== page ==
Leviticus 15:9
And what saddle soever he rides on that has the issue shall be unclean.
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(9) And what saddle soever.—Better, and any carriage. The word here translated “saddle” only occurs twice more: viz., 1Kings 5:6 in Hebrew, or Leviticus 4:26 in English, where it is rendered “chariot” in the Authorised Version, and in Song of Solomon 3:10, where it is translated “covering” but where it manifestly denotes the seat inside the palanquin. With the feminine termination the word in question occurs no less than forty-four times, and is invariably translated in the Authorised Version “chariot.” What kind of vehicle the masculine form of the expression in question denotes in the three passages in which it occurs must be decided from the context. In Kings, the horses which are used in connection with it show that it was a carriage drawn by animals. In Canticles it is a vehicle, or the essential part of it, carried by men, and this is the kind of vehicle meant in the passage before us. It is the well-known palanquin so largely used in the East.

Shall be unclean.—The conveyance used is to be unclean, and hence, is not to be used by any one else. It will be seen that the present text does not say how long the vehicle is to be defiled, though in every other instance the time is fixed. (See Leviticus 15:5-11.) There can, therefore, hardly be any doubt that the reading in the LXX., which has here until evening, is the original one, and that the words have dropped out of the Hebrew text.

15:1-33 Laws concerning ceremonial uncleanness. - We need not be curious in explaining these laws; but have reason to be thankful that we need fear no defilement, except that of sin, nor need ceremonial and burdensome purifications. These laws remind us that God sees all things, even those which escape the notice of men. The great gospel duties of faith and repentance are here signified, and the great gospel privileges of the application of Christ's blood to our souls for our justification, and his grace for our sanctification.This chapter would seem to take its place more naturally before Leviticus 12:1-8, with the subject of which it is inmediately connected. Compare especially Leviticus 12:2 with Leviticus 15:19. It stands here between two chapters, with neither of which has it any close connection. 9. what saddle … he rideth upon that hath the issue shall be unclean—(See on [42]Ge 31:34). No text from Poole on this verse. And what saddle soever he sitteth upon that hath the issue,.... When he rides upon any beast, horse, ass, or camel, whatever is put upon the creature, and he sits upon it, the saddle, and whatever appertains to it, the housing and girdle:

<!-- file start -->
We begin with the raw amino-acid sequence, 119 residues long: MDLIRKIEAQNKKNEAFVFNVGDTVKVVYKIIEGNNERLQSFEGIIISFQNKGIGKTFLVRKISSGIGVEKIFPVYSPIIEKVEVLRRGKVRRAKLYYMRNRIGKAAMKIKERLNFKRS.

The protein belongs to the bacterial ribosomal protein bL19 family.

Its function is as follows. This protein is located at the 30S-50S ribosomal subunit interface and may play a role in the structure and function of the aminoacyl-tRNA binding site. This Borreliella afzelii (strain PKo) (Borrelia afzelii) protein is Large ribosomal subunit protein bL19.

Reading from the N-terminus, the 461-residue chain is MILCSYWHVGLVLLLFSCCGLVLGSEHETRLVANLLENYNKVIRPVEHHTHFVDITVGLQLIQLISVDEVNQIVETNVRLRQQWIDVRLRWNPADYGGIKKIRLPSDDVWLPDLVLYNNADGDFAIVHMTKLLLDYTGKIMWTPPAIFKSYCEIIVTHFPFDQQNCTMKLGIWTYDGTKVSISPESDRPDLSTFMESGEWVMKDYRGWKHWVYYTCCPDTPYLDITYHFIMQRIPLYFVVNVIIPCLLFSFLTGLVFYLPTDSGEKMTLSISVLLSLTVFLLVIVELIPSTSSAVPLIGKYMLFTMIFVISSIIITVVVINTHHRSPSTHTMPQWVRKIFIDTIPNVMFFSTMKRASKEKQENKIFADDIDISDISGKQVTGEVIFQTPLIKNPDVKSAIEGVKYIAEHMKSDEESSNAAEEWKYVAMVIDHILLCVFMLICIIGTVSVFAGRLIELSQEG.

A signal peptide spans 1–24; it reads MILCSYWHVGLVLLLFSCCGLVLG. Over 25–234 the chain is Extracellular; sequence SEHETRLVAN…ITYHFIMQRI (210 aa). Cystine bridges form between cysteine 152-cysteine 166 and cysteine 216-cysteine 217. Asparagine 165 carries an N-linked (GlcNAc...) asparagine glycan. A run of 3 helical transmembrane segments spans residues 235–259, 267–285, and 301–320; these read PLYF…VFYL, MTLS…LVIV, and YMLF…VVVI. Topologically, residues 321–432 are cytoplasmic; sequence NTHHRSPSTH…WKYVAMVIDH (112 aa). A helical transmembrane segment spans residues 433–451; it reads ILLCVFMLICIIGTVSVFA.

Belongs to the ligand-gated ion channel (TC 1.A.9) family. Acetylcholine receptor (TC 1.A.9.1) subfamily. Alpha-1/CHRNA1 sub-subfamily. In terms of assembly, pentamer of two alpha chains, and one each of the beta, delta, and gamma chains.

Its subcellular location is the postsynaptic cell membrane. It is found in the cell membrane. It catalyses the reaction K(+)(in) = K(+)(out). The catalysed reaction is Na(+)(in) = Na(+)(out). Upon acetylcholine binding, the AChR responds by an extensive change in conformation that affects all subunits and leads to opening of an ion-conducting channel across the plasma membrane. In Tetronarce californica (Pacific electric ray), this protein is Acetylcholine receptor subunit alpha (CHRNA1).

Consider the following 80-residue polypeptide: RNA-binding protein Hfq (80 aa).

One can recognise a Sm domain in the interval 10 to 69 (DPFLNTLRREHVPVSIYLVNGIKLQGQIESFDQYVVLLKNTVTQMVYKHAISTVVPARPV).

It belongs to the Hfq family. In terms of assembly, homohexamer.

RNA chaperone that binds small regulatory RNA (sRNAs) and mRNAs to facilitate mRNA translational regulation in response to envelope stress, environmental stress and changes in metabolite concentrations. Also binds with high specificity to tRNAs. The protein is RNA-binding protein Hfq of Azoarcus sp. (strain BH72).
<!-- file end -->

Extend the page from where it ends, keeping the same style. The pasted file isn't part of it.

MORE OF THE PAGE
shall be unclean; and not fit for another to use, but be defiling to him, as follows.

And what {d} saddle soever he rideth upon that hath the issue shall be unclean.

(d) The word signifies every thing on which a man rides.

9. saddle] any seat in a carriage or other kind of conveyance is included.The running issue from a man is not described with sufficient clearness for us to be able to determine with certainty what disease is referred to: "if a man becomes flowing out of his flesh, he is unclean in his flux." That even here the term flesh is not a euphemism for the organ of generation, as is frequently assumed, is evident from Leviticus 15:13, "he shall wash his clothes and bathe his flesh in water," when compared with Leviticus 16:23-24, Leviticus 16:28, etc., where flesh cannot possibly have any such meaning. The "flesh" is the body as in Leviticus 15:7, "whoever touches the flesh of him that hath the issue," as compared with Leviticus 15:19, "whosoever toucheth her." At the same time, the agreement between the law relating to the man with an issue and that concerning the woman with an issue (Leviticus 15:19, "her issue in her flesh") points unmistakeably to a secretion from the sexual organs. Only the seat of the disease is not more closely defined. The issue of the man is not a hemorrhoidal disease, for nothing is said about a flow of blood; still less is it a syphilitic suppuration (gonorrhaea virulenta), for the occurrence of this at all in antiquity is very questionable; but it is either a diseased flow of semen (gonorrhaea), i.e., an involuntary flow drop by drop arising from weakness of the organ, as Jerome and the Rabbins assume, or more probably, simply blenorrhaea urethrae, a discharge of mucus arising from a catarrhal affection of the mucous membrane of the urethra (urethritis). The participle זב יהיה is expressive of continued duration. In Leviticus 15:3 the uncleanness is still more closely defined: "whether his flesh run with his issue, or his flesh closes before his issue," i.e., whether the member lets the matter flow out or by closing retains it, "it is his uncleanness," i.e., in the latter case as well as the former it is uncleanness to him, he is unclean. For the "closing" is only a temporary obstruction, brought about by some particular circumstance.
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